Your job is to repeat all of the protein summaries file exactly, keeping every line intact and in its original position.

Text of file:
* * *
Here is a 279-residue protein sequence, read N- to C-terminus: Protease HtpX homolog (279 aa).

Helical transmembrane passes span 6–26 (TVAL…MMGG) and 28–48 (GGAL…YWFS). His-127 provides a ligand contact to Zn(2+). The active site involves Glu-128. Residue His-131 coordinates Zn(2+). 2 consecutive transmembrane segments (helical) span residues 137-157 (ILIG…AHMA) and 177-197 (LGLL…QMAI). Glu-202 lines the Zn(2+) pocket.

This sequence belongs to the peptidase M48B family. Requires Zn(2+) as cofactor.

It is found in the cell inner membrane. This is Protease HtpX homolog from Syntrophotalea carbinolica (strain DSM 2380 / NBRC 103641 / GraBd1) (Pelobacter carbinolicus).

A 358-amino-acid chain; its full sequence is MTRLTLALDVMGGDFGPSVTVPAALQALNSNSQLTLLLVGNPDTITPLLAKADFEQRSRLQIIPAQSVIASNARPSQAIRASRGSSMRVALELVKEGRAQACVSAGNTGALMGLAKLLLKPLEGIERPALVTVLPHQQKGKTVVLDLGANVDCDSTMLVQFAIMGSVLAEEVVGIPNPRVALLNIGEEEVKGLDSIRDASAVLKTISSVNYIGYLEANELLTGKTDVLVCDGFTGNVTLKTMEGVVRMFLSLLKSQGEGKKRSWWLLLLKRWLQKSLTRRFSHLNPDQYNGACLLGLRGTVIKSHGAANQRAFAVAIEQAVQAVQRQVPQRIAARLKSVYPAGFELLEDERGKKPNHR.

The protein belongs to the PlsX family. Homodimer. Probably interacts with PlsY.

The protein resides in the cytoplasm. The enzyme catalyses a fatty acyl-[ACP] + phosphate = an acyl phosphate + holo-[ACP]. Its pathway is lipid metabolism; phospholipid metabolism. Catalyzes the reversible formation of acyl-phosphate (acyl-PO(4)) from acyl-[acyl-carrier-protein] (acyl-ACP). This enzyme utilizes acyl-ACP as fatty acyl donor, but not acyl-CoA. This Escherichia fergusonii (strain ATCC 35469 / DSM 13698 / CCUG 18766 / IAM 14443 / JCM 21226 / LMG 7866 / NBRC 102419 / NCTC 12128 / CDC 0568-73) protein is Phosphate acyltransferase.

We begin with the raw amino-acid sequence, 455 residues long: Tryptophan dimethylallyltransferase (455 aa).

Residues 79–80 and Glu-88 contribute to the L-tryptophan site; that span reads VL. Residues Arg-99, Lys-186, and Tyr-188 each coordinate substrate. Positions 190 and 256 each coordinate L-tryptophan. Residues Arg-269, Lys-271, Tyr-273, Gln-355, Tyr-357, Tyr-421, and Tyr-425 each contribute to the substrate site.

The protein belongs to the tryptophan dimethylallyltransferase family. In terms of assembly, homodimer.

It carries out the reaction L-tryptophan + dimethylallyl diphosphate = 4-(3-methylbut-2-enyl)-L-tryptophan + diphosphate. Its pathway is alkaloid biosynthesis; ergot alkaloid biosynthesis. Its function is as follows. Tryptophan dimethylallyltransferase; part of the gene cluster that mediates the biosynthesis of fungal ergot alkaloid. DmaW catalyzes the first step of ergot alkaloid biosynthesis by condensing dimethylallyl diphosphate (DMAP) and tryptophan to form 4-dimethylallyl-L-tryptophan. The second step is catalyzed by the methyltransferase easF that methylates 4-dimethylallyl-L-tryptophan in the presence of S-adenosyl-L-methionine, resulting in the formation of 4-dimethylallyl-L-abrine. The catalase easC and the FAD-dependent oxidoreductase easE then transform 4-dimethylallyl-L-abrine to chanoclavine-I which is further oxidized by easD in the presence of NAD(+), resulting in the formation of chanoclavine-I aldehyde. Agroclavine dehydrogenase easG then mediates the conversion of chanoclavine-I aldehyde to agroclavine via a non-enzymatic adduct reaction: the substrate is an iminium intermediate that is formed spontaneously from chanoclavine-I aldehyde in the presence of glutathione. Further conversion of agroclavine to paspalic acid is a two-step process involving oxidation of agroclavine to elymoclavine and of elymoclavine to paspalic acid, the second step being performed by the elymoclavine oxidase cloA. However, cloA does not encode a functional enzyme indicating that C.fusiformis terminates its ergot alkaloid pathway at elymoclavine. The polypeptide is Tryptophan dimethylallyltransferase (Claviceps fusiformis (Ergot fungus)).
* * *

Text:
Here is a 279-residue protein sequence, read N- to C-terminus: Protease HtpX homolog (279 aa).

Helical transmembrane passes span 6–26 (TVAL…MMGG) and 28–48 (GGAL…YWFS). His-127 provides a ligand contact to Zn(2+). The active site involves Glu-128. Residue His-131 coordinates Zn(2+). 2 consecutive transmembrane segments (helical) span residues 137-157 (ILIG…AHMA) and 177-197 (LGLL…QMAI). Glu-202 lines the Zn(2+) pocket.

This sequence belongs to the peptidase M48B family. Requires Zn(2+) as cofactor.

It is found in the cell inner membrane. This is Protease HtpX homolog from Syntrophotalea carbinolica (strain DSM 2380 / NBRC 103641 / GraBd1) (Pelobacter carbinolicus).

A 358-amino-acid chain; its full sequence is MTRLTLALDVMGGDFGPSVTVPAALQALNSNSQLTLLLVGNPDTITPLLAKADFEQRSRLQIIPAQSVIASNARPSQAIRASRGSSMRVALELVKEGRAQACVSAGNTGALMGLAKLLLKPLEGIERPALVTVLPHQQKGKTVVLDLGANVDCDSTMLVQFAIMGSVLAEEVVGIPNPRVALLNIGEEEVKGLDSIRDASAVLKTISSVNYIGYLEANELLTGKTDVLVCDGFTGNVTLKTMEGVVRMFLSLLKSQGEGKKRSWWLLLLKRWLQKSLTRRFSHLNPDQYNGACLLGLRGTVIKSHGAANQRAFAVAIEQAVQAVQRQVPQRIAARLKSVYPAGFELLEDERGKKPNHR.

The protein belongs to the PlsX family. Homodimer. Probably interacts with PlsY.

The protein resides in the cytoplasm. The enzyme catalyses a fatty acyl-[ACP] + phosphate = an acyl phosphate + holo-[ACP]. Its pathway is lipid metabolism; phospholipid metabolism. Catalyzes the reversible formation of acyl-phosphate (acyl-PO(4)) from acyl-[acyl-carrier-protein] (acyl-ACP). This enzyme utilizes acyl-ACP as fatty acyl donor, but not acyl-CoA. This Escherichia fergusonii (strain ATCC 35469 / DSM 13698 / CCUG 18766 / IAM 14443 / JCM 21226 / LMG 7866 / NBRC 102419 / NCTC 12128 / CDC 0568-73) protein is Phosphate acyltransferase.

We begin with the raw amino-acid sequence, 455 residues long: Tryptophan dimethylallyltransferase (455 aa).

Residues 79–80 and Glu-88 contribute to the L-tryptophan site; that span reads VL. Residues Arg-99, Lys-186, and Tyr-188 each coordinate substrate. Positions 190 and 256 each coordinate L-tryptophan. Residues Arg-269, Lys-271, Tyr-273, Gln-355, Tyr-357, Tyr-421, and Tyr-425 each contribute to the substrate site.

The protein belongs to the tryptophan dimethylallyltransferase family. In terms of assembly, homodimer.

It carries out the reaction L-tryptophan + dimethylallyl diphosphate = 4-(3-methylbut-2-enyl)-L-tryptophan + diphosphate. Its pathway is alkaloid biosynthesis; ergot alkaloid biosynthesis. Its function is as follows. Tryptophan dimethylallyltransferase; part of the gene cluster that mediates the biosynthesis of fungal ergot alkaloid. DmaW catalyzes the first step of ergot alkaloid biosynthesis by condensing dimethylallyl diphosphate (DMAP) and tryptophan to form 4-dimethylallyl-L-tryptophan. The second step is catalyzed by the methyltransferase easF that methylates 4-dimethylallyl-L-tryptophan in the presence of S-adenosyl-L-methionine, resulting in the formation of 4-dimethylallyl-L-abrine. The catalase easC and the FAD-dependent oxidoreductase easE then transform 4-dimethylallyl-L-abrine to chanoclavine-I which is further oxidized by easD in the presence of NAD(+), resulting in the formation of chanoclavine-I aldehyde. Agroclavine dehydrogenase easG then mediates the conversion of chanoclavine-I aldehyde to agroclavine via a non-enzymatic adduct reaction: the substrate is an iminium intermediate that is formed spontaneously from chanoclavine-I aldehyde in the presence of glutathione. Further conversion of agroclavine to paspalic acid is a two-step process involving oxidation of agroclavine to elymoclavine and of elymoclavine to paspalic acid, the second step being performed by the elymoclavine oxidase cloA. However, cloA does not encode a functional enzyme indicating that C.fusiformis terminates its ergot alkaloid pathway at elymoclavine. The polypeptide is Tryptophan dimethylallyltransferase (Claviceps fusiformis (Ergot fungus)).